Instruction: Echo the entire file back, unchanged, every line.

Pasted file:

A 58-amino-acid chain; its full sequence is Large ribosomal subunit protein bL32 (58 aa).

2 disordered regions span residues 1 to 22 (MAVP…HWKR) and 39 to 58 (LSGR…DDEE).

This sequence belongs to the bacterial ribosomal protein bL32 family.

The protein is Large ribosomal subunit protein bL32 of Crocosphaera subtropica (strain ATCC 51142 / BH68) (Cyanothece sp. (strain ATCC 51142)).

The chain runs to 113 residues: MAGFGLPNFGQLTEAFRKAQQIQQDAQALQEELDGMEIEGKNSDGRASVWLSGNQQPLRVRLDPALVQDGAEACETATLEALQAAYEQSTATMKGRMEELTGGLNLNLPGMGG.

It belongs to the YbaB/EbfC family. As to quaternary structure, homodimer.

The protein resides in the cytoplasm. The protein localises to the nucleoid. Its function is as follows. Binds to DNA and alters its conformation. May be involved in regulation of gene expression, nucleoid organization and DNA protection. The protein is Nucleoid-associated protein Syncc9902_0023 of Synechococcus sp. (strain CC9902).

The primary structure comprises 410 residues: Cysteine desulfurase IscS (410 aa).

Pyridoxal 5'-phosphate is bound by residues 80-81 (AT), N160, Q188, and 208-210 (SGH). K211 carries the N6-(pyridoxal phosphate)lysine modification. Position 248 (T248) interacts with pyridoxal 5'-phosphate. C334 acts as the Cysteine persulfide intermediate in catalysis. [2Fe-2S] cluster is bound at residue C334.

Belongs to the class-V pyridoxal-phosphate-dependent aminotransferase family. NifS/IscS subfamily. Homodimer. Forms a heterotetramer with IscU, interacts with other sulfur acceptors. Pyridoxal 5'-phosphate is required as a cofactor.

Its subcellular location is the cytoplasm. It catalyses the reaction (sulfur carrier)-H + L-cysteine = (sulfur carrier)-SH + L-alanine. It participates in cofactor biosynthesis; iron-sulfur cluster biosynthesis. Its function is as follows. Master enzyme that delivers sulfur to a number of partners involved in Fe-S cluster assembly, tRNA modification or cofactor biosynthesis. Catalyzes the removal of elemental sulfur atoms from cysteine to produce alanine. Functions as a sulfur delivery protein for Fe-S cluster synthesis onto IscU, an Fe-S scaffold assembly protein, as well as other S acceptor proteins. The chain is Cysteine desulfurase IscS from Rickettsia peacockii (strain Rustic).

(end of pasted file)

A 58-amino-acid chain; its full sequence is Large ribosomal subunit protein bL32 (58 aa).

2 disordered regions span residues 1 to 22 (MAVP…HWKR) and 39 to 58 (LSGR…DDEE).

This sequence belongs to the bacterial ribosomal protein bL32 family.

The protein is Large ribosomal subunit protein bL32 of Crocosphaera subtropica (strain ATCC 51142 / BH68) (Cyanothece sp. (strain ATCC 51142)).

The chain runs to 113 residues: MAGFGLPNFGQLTEAFRKAQQIQQDAQALQEELDGMEIEGKNSDGRASVWLSGNQQPLRVRLDPALVQDGAEACETATLEALQAAYEQSTATMKGRMEELTGGLNLNLPGMGG.

It belongs to the YbaB/EbfC family. As to quaternary structure, homodimer.

The protein resides in the cytoplasm. The protein localises to the nucleoid. Its function is as follows. Binds to DNA and alters its conformation. May be involved in regulation of gene expression, nucleoid organization and DNA protection. The protein is Nucleoid-associated protein Syncc9902_0023 of Synechococcus sp. (strain CC9902).

The primary structure comprises 410 residues: Cysteine desulfurase IscS (410 aa).

Pyridoxal 5'-phosphate is bound by residues 80-81 (AT), N160, Q188, and 208-210 (SGH). K211 carries the N6-(pyridoxal phosphate)lysine modification. Position 248 (T248) interacts with pyridoxal 5'-phosphate. C334 acts as the Cysteine persulfide intermediate in catalysis. [2Fe-2S] cluster is bound at residue C334.

Belongs to the class-V pyridoxal-phosphate-dependent aminotransferase family. NifS/IscS subfamily. Homodimer. Forms a heterotetramer with IscU, interacts with other sulfur acceptors. Pyridoxal 5'-phosphate is required as a cofactor.

Its subcellular location is the cytoplasm. It catalyses the reaction (sulfur carrier)-H + L-cysteine = (sulfur carrier)-SH + L-alanine. It participates in cofactor biosynthesis; iron-sulfur cluster biosynthesis. Its function is as follows. Master enzyme that delivers sulfur to a number of partners involved in Fe-S cluster assembly, tRNA modification or cofactor biosynthesis. Catalyzes the removal of elemental sulfur atoms from cysteine to produce alanine. Functions as a sulfur delivery protein for Fe-S cluster synthesis onto IscU, an Fe-S scaffold assembly protein, as well as other S acceptor proteins. The chain is Cysteine desulfurase IscS from Rickettsia peacockii (strain Rustic).